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  Play Details

Working

Keegan Theatre
1742 Church Street, NW Washington

The hopes, dreams, joys and concerns of the average working American are the focus of this unique, extraordinary musical. That the everyday lives of “common” men and women should be so compelling and moving will surprise and inspire anyone who has ever punched a time clock.

Presented by Keegan Theatre

Thru - May 13, 2012


Running Time: 1 hour 30 mins with no intermission

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  Review Round-Up

Washington Post - Recommended

"... Keegan Theatre’s engaging production at Church Street Theater is workmanlike — that’s a compliment, not a condescension. Some in the cast of 14 shine with vocal and dramatic polish, and others are less assured. Under other circumstances, such performance unevenness would be an issue, but this show feels more real because of it."
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Jane Horwitz


Washington Examiner - Recommended

"... The Keegan ensemble is strong under Shirley Serotsky's careful direction. Sherry Berg excels as a high-energy waitress in "It's An Art." Jennifer Richter sensitively outlines life on an assembly line in "Millwork." Tia-Cherie Dolet makes it clear she needs a better life for her daughter in "Cleanin' Women." RaMond Thomas and Priscilla Cuellar incisively witness social imbalance, singing of the jobs they do because no one else will do them."
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Barbara Mackay


Washingtonian - Recommended

"... Keegan has assembled several strong singers for Working--such as Priscilla Cuellar, whose powerful pipes are showcased in multiple numbers--as well some sympathetic actors; Mick Tinder gives a pitiable take on lonely retirement as the fading widower Joe. Mike Kozemchak has one of the show's weaker voices but brings a grounded presence to roles ranging from a Verizon customer service agent to an iron worker, while Jane Petkofsky struggles with the vocal demands of "Nobody Tells Me How," the song of a teacher, Rose Hoffman, whose tough-love methods are out of date. Hoffman may be out of place in the 21st-century workplace, but decades after it originated, Working still has something to say."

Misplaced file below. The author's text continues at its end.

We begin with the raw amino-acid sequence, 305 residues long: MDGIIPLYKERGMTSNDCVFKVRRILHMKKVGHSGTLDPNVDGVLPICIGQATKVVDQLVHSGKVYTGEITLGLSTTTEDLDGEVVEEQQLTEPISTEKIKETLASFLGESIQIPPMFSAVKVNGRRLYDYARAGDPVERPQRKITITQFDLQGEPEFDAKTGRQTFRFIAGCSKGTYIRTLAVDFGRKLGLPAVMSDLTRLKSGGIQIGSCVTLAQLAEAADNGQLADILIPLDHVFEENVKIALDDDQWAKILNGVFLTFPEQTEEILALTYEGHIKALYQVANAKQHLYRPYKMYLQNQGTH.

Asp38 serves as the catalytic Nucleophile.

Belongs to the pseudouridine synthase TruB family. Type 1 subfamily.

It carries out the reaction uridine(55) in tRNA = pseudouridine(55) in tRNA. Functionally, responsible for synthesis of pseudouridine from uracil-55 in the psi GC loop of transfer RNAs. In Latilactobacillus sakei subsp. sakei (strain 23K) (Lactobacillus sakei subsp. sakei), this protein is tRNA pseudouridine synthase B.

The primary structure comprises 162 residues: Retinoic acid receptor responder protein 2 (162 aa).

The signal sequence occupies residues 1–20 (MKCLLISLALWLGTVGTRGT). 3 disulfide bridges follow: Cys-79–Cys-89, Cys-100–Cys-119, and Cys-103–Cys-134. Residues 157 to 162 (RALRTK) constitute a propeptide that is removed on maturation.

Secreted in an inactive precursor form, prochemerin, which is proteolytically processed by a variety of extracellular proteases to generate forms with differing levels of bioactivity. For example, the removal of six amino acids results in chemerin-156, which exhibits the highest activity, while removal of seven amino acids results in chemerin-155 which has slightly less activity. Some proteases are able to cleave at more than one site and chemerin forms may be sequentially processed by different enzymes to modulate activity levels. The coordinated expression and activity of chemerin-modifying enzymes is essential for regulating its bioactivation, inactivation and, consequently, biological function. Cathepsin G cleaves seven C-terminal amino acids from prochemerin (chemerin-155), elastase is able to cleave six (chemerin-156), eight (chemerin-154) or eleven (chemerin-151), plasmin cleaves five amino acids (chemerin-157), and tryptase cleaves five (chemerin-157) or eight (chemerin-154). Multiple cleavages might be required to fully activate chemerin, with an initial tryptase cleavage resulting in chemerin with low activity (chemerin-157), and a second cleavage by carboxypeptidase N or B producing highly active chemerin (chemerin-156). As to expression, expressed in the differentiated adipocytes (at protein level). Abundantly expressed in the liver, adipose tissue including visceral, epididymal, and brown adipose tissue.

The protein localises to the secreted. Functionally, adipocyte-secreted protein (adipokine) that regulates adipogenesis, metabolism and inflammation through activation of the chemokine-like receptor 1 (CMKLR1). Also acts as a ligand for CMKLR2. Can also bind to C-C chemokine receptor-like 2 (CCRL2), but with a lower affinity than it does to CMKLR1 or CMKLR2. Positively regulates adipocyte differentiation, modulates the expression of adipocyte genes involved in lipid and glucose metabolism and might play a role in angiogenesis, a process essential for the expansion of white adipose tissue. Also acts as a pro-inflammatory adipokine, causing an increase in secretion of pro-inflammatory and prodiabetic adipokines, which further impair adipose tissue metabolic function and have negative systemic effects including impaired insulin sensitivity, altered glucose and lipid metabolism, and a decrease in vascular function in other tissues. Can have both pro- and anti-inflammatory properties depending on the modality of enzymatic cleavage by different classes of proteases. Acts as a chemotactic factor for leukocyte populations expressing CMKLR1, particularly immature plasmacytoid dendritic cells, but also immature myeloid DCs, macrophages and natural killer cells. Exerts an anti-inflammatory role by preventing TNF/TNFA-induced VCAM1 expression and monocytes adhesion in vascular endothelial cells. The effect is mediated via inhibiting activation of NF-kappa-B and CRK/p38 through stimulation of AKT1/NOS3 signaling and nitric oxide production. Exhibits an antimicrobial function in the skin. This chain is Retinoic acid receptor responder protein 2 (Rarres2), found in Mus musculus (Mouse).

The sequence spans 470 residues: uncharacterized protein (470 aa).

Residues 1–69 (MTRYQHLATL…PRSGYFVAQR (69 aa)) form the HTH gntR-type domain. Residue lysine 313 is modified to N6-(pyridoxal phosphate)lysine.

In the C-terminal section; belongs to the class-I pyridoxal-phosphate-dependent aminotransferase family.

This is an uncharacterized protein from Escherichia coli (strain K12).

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Missy Frederick


DCTheatreScene - Recommended

The production unfolds like a theatrical stream of consciousness, following a random assortment of characters through their daily routines without much to link them together beyond a loose through line of shared struggle. As one might expect with a production about working 9 to 5, many of the characters express familiar frustrations relating to workplace dynamics, deferred dreams, family drama, and classism.
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Ben Demers


DC Metro Theater Arts - Highly Recommended

"...The Keegan Theatre’s Working – A Musical is a heartfelt production with a hard-working talented cast. It offers audiences a great opportunity to see this rarely produced – yet original – and timely piece of musical theatre."

Doug Poms


MD Theatre Guide - Recommended

"... I do recommend you see Working at The Keegan Theatre for a number of reasons. The show has a wonderful score and two knockout performances by Ghandchilar and Cuellar. If the cast settles down with the pacing and trusts what Serotsky has given them, this could be a very good representation of a very underappreciated work of the musical theatre."
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Elliot Lanes



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